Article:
For a northern European escape, there’s nowhere quite like Helsinki.
Finland’s charming coastal capital continues to rank as one of the world’s most liveable urban centres, as it straddles many worlds and effortlessly blends a complex history, contemporary creativity, bohemian galleries and energetic nightclubs.
Here are ten top things to do in Helsinki.
UNESCO World Heritage-listed Suomenlinna, Helsinki’s monument to military architecture, was built over 250 years of Swedish, Russian and Finnish toil. Sail from Market Square over the icy waters of the South Harbour to the sea fort and follow the 1.5km Blue Route, which is lined with landmarks from the fortress’ history. They include the garrison church — one of the few in the world which doubles as a lighthouse. There are no less than six separate military museums, including a restored WWll submarine. A combined ticket is available during the summer season.
For a VIP culinary experience, feast on crayfish at Walhalla, the island’s prestigious dining hall, which has welcomed guests since it opened for the 1952 Summer Olympic Games.
Temppeliaukio, also known as the Rock Church, is quite literally carved out of solid rock. While WWll stalled construction, locals finally packed the church for its dedication in 1969, bathed in sunlight streaming in beneath the 24 metre copper domed roof.
Despite its popularity as one of the top things to do in Helsinki, you can still find respite from hectic holidaying on the birchwood pews during services, as local choirs are accompanied by a grand pipe organ. Due to its amazing acoustics, concerts at Temppeliaukio are very popular.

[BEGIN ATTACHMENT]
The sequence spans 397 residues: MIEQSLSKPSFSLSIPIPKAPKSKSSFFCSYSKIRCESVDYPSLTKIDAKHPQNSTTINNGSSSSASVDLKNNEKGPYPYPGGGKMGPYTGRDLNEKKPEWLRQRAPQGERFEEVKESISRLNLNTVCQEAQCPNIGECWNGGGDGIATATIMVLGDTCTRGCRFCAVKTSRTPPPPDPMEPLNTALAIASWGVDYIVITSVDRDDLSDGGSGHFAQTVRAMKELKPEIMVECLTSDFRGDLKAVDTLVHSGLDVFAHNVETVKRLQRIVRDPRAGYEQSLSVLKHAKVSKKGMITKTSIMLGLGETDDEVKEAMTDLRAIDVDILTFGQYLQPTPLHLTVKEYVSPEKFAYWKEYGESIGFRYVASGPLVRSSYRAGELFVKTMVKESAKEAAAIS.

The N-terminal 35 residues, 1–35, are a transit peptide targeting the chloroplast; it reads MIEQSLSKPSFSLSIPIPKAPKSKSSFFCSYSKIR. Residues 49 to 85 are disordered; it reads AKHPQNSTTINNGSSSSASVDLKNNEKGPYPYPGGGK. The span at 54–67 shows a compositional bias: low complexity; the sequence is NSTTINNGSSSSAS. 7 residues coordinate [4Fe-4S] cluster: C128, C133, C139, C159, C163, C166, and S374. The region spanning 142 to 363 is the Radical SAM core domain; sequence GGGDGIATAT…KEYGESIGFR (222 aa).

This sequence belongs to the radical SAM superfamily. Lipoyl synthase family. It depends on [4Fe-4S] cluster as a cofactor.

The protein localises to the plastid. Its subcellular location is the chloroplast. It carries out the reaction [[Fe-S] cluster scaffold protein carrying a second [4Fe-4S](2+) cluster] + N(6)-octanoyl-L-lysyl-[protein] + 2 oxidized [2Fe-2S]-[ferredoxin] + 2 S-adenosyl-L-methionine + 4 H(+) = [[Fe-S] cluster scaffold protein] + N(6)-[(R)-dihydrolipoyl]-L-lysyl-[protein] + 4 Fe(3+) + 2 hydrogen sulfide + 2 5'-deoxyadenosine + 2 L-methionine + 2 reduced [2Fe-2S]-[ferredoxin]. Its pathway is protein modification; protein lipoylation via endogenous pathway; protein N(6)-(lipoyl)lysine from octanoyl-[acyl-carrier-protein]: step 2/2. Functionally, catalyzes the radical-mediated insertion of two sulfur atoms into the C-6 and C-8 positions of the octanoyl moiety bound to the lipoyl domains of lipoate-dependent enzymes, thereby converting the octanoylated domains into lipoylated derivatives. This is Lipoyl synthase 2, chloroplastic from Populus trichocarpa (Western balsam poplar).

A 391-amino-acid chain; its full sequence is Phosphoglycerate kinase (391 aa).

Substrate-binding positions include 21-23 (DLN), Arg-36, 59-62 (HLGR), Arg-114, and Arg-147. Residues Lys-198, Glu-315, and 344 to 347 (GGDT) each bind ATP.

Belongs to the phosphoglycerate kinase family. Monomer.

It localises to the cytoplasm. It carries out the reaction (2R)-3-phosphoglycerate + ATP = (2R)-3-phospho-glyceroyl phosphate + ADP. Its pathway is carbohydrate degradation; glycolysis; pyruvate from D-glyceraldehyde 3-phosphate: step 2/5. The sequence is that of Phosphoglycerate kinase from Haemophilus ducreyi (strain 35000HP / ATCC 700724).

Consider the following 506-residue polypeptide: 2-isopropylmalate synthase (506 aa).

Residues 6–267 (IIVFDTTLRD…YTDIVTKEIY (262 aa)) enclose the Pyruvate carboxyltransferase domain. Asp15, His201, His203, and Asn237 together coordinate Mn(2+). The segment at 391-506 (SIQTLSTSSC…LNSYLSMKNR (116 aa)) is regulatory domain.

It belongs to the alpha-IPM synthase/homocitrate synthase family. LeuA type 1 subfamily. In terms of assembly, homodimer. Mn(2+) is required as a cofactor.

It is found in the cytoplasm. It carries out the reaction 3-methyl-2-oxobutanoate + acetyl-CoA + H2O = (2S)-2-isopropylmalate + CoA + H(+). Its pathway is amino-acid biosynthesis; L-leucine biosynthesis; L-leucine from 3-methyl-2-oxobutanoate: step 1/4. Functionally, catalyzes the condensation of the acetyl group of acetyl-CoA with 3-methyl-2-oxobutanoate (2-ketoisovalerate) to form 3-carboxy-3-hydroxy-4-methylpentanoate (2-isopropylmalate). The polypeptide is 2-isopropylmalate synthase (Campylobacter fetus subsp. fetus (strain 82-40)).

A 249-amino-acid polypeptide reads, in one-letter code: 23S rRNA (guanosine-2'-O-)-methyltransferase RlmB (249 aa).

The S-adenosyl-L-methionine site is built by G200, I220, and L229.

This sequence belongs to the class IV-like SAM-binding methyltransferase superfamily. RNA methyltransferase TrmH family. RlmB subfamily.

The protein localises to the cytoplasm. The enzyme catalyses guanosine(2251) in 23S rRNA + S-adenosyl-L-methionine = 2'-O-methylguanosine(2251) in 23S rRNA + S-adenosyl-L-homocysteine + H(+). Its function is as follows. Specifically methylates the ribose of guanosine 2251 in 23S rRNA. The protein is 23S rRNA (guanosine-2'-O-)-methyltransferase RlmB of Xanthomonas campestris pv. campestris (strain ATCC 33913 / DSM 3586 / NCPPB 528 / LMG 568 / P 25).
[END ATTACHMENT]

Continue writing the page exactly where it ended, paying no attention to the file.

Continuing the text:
Sydney’s Royal Botanic Gardens, New York’s Central Park, London’s Hyde Park; a modern city is often defined by its green spaces. And it will come as no surprise that Helsinki offers access to numerous city parks and gardens. Esplanadi in the city centre draws a fascinating mix of locals and tourists. It’s all smiles and plenty of people-watching opportunities as you relax on the sun drenched lawns. Enjoy striking statues and busking musicians while nibbling on Mustikkapiirakka (Finnish blueberry pie).
For one of the tastiest top things to do in Helsinki, head for the Old Market Hall. It’s full of Finnish delicacies, sold from 19th century wooden stalls. The market has been in operation since 1889. At the time it opened, a covered market was considered quite revolutionary. While modern supermarkets now prevail, the city’s three historic market halls are still an important part of city life and at the Old Market Hall you’ll find a plethora of treats for the sweet-tooth, including salmiakki (salty liquorice), Fazer Blue chocolate and the continent’s best Korvapuusti (cinnamon buns).
In the city’s north, Hakaniemi Market sizzles with street food, including grillimakkara (grilled sausage with mustard), herring pies or savoury Karelian pasties.
If time is short and you want to taste test the very best of fine Finnish cuisine, Michelin-starred Olo is a superb education in Scandinavian dining, paired with your sommelier’s custom wine choices. Begin with the cauliflower and scallop roe, before tucking into pike perch, smoked salmon, Finnish lamb, king crab and Arctic char. Finish with Peltola blue cheese, and elderflower and juniper desserts.